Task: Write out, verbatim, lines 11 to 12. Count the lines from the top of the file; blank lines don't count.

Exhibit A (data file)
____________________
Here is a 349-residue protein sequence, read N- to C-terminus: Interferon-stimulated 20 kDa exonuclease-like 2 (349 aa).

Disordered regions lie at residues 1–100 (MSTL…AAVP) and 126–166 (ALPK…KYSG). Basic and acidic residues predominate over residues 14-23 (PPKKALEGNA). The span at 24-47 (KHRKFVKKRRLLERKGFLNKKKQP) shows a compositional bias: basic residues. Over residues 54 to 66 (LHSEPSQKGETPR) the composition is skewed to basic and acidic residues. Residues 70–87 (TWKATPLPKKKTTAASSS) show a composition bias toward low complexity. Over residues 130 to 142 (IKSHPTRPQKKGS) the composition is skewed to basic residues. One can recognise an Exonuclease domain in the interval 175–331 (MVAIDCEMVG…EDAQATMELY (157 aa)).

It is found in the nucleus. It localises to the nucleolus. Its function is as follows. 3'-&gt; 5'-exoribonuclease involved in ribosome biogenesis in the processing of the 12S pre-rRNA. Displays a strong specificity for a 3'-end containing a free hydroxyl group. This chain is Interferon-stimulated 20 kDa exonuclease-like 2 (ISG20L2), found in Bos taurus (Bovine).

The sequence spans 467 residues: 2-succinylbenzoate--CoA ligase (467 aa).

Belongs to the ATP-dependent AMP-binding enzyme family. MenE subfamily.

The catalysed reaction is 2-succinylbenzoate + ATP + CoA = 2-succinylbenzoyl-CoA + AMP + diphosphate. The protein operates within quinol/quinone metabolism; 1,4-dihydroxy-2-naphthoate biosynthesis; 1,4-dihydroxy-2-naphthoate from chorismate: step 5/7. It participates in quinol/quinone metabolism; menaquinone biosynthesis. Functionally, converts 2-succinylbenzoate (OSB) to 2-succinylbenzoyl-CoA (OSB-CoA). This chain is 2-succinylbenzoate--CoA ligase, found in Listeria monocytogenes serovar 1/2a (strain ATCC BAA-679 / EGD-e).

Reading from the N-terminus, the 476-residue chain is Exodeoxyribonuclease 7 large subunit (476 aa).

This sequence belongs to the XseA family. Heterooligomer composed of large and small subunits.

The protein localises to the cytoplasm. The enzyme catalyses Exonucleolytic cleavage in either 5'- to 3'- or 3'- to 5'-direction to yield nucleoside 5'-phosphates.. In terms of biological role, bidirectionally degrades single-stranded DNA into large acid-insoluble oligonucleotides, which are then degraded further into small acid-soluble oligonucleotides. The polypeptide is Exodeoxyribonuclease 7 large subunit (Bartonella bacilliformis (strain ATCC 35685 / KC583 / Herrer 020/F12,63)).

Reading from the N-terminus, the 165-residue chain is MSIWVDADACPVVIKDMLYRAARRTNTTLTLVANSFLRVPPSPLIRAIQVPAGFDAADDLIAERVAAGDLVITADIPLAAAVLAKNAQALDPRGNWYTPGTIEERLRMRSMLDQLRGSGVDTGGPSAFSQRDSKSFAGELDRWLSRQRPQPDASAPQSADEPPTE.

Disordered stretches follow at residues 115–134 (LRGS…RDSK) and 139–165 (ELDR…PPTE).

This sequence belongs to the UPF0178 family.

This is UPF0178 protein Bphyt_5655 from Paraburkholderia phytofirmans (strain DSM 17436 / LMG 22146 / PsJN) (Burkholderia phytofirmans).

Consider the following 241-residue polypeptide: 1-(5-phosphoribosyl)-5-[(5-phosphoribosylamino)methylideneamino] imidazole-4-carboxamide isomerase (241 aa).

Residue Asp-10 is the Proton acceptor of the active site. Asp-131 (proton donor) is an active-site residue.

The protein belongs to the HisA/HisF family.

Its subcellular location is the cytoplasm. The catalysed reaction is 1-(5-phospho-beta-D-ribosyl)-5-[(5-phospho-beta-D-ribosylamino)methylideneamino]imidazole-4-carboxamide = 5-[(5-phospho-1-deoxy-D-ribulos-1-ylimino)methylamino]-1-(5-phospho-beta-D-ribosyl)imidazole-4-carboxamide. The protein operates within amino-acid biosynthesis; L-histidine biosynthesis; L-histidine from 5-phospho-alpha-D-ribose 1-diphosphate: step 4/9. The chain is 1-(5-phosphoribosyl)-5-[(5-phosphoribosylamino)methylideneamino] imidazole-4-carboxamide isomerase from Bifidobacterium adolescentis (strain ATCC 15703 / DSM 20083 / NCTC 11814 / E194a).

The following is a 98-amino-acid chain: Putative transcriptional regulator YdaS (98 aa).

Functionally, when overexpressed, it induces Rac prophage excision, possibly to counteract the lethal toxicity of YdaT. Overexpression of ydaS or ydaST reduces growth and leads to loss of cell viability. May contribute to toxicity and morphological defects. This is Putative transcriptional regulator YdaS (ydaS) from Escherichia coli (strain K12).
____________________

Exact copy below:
Disordered stretches follow at residues 115–134 (LRGS…RDSK) and 139–165 (ELDR…PPTE).

This sequence belongs to the UPF0178 family.